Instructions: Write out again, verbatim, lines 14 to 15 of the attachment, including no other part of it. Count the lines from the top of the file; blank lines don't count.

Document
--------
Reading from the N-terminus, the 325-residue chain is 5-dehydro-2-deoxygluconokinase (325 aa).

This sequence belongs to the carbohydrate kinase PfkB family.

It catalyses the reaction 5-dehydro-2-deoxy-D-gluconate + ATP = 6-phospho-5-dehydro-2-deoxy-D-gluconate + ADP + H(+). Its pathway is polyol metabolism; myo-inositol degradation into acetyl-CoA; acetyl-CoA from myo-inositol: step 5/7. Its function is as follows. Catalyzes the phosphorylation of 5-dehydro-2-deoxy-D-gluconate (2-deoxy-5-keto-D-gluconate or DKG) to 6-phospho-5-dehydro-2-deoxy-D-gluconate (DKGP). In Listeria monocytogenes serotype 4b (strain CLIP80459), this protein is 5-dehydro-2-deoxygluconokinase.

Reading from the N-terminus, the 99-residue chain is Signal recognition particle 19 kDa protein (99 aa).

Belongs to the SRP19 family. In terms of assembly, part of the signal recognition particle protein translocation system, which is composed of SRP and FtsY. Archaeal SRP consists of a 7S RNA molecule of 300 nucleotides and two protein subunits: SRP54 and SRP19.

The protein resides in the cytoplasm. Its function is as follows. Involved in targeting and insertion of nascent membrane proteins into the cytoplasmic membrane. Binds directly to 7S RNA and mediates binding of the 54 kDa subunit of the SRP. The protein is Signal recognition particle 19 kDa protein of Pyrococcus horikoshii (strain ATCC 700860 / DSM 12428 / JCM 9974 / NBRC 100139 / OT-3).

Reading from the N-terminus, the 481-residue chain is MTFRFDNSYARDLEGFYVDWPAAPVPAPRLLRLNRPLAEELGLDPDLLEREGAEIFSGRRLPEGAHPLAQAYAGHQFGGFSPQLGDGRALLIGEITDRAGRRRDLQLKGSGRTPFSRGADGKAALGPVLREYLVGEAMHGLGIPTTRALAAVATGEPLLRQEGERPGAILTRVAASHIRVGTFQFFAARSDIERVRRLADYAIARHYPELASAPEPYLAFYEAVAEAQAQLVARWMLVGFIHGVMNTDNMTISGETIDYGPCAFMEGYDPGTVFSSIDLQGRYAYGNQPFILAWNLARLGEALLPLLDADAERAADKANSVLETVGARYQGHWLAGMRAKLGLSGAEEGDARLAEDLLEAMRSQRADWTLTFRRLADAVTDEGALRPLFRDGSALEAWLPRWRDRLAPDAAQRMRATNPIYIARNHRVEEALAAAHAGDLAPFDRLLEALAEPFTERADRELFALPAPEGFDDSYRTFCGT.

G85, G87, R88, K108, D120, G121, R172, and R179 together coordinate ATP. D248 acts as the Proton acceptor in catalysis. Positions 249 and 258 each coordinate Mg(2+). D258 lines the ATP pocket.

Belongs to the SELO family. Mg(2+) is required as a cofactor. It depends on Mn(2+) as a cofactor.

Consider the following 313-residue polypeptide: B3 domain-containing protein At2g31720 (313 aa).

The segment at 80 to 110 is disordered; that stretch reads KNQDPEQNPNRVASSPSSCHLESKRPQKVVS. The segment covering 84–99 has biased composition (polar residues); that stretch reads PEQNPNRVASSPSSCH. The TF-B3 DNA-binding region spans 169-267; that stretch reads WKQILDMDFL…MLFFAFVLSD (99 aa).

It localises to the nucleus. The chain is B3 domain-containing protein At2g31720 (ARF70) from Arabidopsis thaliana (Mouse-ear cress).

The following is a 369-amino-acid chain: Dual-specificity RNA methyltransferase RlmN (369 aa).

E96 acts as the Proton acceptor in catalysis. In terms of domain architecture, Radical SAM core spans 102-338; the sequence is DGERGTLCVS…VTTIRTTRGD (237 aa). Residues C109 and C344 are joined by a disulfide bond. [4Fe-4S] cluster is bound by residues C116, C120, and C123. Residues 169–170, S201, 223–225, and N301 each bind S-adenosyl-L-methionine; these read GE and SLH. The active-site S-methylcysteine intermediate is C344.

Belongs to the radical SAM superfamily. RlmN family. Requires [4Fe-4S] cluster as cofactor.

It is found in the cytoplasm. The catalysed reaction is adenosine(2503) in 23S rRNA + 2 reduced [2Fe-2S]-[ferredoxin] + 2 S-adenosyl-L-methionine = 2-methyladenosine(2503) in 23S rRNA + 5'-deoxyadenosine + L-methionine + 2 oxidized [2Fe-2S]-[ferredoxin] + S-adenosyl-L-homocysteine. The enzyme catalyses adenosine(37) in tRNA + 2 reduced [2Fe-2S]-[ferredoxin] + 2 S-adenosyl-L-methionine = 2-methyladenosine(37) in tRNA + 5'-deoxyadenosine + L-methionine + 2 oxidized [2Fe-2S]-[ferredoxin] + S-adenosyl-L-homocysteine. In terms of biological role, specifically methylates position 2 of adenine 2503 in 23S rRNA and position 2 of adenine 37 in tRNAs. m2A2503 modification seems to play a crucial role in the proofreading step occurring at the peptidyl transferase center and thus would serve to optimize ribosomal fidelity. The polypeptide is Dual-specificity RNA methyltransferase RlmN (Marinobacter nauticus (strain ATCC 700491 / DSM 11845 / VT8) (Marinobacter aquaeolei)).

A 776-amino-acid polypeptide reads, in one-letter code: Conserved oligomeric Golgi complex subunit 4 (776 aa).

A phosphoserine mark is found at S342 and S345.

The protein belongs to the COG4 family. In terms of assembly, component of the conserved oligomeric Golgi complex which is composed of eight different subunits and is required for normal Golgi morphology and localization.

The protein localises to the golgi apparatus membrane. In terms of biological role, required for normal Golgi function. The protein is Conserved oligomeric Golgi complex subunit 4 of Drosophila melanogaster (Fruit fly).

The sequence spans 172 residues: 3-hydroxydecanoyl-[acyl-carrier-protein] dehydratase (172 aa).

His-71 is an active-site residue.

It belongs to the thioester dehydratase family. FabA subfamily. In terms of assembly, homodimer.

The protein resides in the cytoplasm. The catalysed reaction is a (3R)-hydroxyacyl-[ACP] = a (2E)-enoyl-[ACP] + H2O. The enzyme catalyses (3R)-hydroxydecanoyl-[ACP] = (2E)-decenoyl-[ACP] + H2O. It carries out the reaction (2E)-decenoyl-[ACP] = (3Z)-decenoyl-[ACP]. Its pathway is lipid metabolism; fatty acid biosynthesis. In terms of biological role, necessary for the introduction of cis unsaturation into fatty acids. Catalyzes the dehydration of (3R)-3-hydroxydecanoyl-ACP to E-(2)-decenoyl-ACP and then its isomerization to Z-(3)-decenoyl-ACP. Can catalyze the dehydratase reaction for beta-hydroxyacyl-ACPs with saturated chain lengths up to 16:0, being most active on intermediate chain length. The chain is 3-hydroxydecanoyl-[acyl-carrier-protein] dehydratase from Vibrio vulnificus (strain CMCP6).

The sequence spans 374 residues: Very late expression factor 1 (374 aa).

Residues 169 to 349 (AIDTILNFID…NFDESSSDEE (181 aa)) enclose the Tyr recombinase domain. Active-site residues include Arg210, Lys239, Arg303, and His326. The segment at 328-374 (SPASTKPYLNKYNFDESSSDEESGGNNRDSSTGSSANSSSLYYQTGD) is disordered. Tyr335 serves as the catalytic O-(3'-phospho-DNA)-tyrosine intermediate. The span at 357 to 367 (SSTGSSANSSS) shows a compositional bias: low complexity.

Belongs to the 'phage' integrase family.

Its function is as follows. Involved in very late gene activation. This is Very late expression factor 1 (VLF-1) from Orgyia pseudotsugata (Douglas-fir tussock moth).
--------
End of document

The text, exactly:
E96 acts as the Proton acceptor in catalysis. In terms of domain architecture, Radical SAM core spans 102-338; the sequence is DGERGTLCVS…VTTIRTTRGD (237 aa). Residues C109 and C344 are joined by a disulfide bond. [4Fe-4S] cluster is bound by residues C116, C120, and C123. Residues 169–170, S201, 223–225, and N301 each bind S-adenosyl-L-methionine; these read GE and SLH. The active-site S-methylcysteine intermediate is C344.

Belongs to the radical SAM superfamily. RlmN family. Requires [4Fe-4S] cluster as cofactor.